Back in late January, I was stopped short by a single screenshot that emerged from Toronto’s local hub of the 2012 Global Game Jam, the one you see directly below, for Lovers in a Dangerous Spacetime, a game self-described as “Jumpman meets Asteroids meets Han saying “Don’t get cocky”:
Though, to be honest, it wasn’t too big a shock, as in addition to illustrator Jamie Tucker and programmer Adam Winkels, the Spacetime team also included Matt Hammill, whose work I’d been consistently floored by going back to his original student game Gesundheit (which later saw commercial release), and who you might also recognize as the ASCII master behind Jim Munroe’s recently-featured (and newly award winning!) adventure Guilded Youth.
The team, now joined by musician Ryan Henwood & officially re-grouped as Asteroid Base, haven’t stopped there: they’ve taken the past year to prepare the game — in which two players frantically ward off waves of enemy attack by manning various battle-stations on their cross-sectioned ship — for commercial release next year.
Most recently, Hammill put together a fantastic look at the various & awesomely unusual visual inspirations for the game, which — in the spirit of recent inspiration posts by the God of Blades team and the artist-lineup behind Honeyslug’s Frobisher Says — he’s given Venus Patrol permission to feature here, included below the fold, with Hammill’s own commentary.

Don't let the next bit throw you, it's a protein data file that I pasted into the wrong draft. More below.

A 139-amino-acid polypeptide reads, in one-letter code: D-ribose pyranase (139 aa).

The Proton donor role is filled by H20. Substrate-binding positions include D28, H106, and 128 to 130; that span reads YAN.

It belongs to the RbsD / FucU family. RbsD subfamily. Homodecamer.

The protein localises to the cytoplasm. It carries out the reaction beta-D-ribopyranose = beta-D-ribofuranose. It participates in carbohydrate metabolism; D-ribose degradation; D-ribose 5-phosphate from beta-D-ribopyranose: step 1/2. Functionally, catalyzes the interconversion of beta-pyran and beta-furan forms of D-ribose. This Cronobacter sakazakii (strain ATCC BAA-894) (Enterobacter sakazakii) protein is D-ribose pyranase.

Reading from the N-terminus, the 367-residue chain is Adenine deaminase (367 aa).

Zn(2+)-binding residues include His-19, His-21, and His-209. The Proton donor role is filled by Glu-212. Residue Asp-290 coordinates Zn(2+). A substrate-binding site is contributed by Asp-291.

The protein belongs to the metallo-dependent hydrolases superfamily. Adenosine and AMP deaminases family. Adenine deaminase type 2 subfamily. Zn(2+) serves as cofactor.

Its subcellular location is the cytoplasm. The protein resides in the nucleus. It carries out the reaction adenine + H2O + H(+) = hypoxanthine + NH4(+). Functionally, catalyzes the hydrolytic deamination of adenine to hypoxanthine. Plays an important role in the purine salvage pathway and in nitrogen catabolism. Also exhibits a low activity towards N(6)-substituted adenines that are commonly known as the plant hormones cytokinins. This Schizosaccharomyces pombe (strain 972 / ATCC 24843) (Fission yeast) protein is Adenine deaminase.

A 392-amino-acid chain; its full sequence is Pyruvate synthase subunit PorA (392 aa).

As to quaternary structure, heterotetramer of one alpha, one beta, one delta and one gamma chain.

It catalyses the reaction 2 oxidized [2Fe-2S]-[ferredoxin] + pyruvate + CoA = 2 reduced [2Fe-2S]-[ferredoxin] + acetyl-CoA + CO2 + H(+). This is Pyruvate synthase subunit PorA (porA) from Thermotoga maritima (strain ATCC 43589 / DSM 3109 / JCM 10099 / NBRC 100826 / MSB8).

Because “a spaceship with guns” is hardly a rare concept in games, we really wanted to avoid a default look, so leading up to GGJ, we began gathering references from outside video games. I’ve always found this keeps you honest about how much you’re borrowing from any one source. Even though at the time it was “just” a jam game, we wanted to be coming from the right place.
Since the game features a ship’s cross-section, right away we hit on our nostalgia for the sci-fi technical manuals we had as kids:
and R2-D2 by Kevin Tong.
This started leading us further back in time to older sci-fi and space illustration…
…not to mention this frickin’ wicked Russian Star Wars poster.
We also turned to contemporary illustrators playing with the same geometric and pseudo-scientific vibe, like:
and Mike Lemanski.
When looking for references for the ship controls, we searched for vintage music gear and came across these awesome fake retro paper sculptures by Dan McPharlin:
And finally, there were these two music videos which we just totally loved, and which inspired us tremendously.
The funny thing is, taking inspiration from all this led us full circle back to video games anyway, as all these references end up relating to Tron and Asteroids and Geometry Wars. But hey, at least we paid our dues.